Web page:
You’ve probably heard of the so-called “skills gap” and the fact that many employers in the U.S. have difficulty finding the right workers.
Even as unemployment figures have crept downward, some industries are still experiencing a shortage of qualified employees. But in what fields, exactly, is the skills gap most prevalent?
Aside from manufacturing, an industry widely recognized as having problems with hiring, there aren’t hard figures on which types of businesses are most affected.
We’ll look at lists from a few publications, examine some of the themes that emerge from research on the topic and discuss how you can take advantage of the skills gap.
Skills Gap by Industry
To begin, let’s look at which industries a few publications say are in need of quality workers.
From ManpowerGroup’s 2014 survey on the industries that are having the hardest time filling jobs:
- Skilled trade workers
- Restaurant and hotel staff
- Sales representatives
- Accounting and finance staff
- IT staff
- Computer and mathematical
- Architecture and engineering
- Health care practitioners and technical
- Installation, maintenance and repair
- Business and financial operations
- Personal care and services
- Sales and related
From Harvard Business Review:
- Computer technology
- High-skill manufacturing
So, what do these lists tell us?
There’s still a lack of people going to college to get a degree in the STEM (science, technology, engineering and math) professions. But there’s also a dearth of skilled workers in service, sales and general business fields.
While there are many factors that contribute to the skills gap, the major culprit is a lack of appropriate training (or opportunities for such education) in job-seekers.
Citing figures from the U.S. Bureau of Labor Statistics, a CareerBuilder study says nearly 40 percent of people under 25 are unemployed or underemployed, while about 8 percent of those in the same age bracket with a four-year degree can’t find a job at all.
How to Fix the Skills Gap
The basic conclusion regarding the skills gap discussion would seem to be that people aren’t getting degrees in in-demand fields.
The CareerBuilder survey of 1,025 employers, 205 academics and 1,524 job-seekers found that educational gaps and lack of on-the-job training were the two primary culprits of the skills gap.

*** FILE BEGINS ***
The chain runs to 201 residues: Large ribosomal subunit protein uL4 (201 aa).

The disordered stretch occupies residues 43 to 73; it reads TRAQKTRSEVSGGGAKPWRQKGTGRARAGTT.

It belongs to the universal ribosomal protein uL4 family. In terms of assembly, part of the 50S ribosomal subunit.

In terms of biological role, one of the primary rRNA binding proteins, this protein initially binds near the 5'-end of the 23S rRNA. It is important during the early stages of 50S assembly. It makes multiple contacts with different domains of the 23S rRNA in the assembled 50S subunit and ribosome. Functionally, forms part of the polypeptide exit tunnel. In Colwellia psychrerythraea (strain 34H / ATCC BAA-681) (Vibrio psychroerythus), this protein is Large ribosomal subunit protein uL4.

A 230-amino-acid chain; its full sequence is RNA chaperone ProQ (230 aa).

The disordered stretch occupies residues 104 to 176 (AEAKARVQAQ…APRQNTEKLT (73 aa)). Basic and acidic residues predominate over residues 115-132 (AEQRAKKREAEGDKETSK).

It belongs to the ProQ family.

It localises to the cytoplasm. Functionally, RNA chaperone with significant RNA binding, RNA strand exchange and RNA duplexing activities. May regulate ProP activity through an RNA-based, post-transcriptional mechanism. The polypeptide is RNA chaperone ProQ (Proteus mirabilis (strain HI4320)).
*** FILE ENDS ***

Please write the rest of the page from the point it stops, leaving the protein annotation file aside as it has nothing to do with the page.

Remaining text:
So, what’s the solution?
According to a post on Forbes, it could lie with how schools prepare graduates.
“Part of the problem may be that traditional educational institutions weren’t designed for a fast-changing market where skills depreciate quickly,” wrote Dennis Yang, president and COO of Udemy.“Universities weren’t designed to change curricula and introduce new classes at the pace required by changing industry requirements.”
Continuing education is also needed, according to Yang, as well as on-the-job training for new hires.
Meanwhile, for some businesses, the issue lies with a lack of “soft skills,” which include critical thinking, teamwork, creativity and communication, according to a report from CNBC, citing a survey of 500 executives by ADDECO. Lack of technical and leadership skills were the next two most often mentioned attributes job-seekers are lacking.
Based on this information, there seems to be two clear answers to bridging the skills gap:
- More focused (and practical) degree programs
- Improved apprenticeships and corporate training programs
Of course, there are hurdles associated with these efforts. Traditional universities aren’t positioned to quickly respond to demand in the marketplace, and some companies are wary of the costs of implementing training platforms.
And in the ever-changing world of technology, even professionals in the job they want must continue to develop their skill set.
You’ll also hear talk of the “middle skills gap,” which refers to jobs that require more than a high school education but less than a four-year degree.
These various factors contributing to the skills gap illustrate that it will take a multi-pronged approach to making sure employers have enough qualified workers:
- Improvement of soft skills among job-seekers
- Degree programs aligning with employer needs
- Better on-the-job training
- Consistent updates of tech skills by workers
Skills Gap: Where Do I Fit In?
What does all this mean for people in the workforce?
Well, there are openings. You just need to know where to look. (And have the right education and training for the job.)
The skills gap provides opportunities in many sectors, but many of them require a degree or some form of education beyond high school. If you’re looking to take advantage, think about your interests, existing skills and where you see your career heading.
You’ll have to do some thinking and self-reflection. You might be fine with a certificate of some sort. Maybe you want to secure an advanced degree to get ahead in your company. Or would an apprenticeship make more sense for your goals?
Remember these things when you do research on the skills gap and how it factors into your future.
There are jobs to be had. You just need the right plan.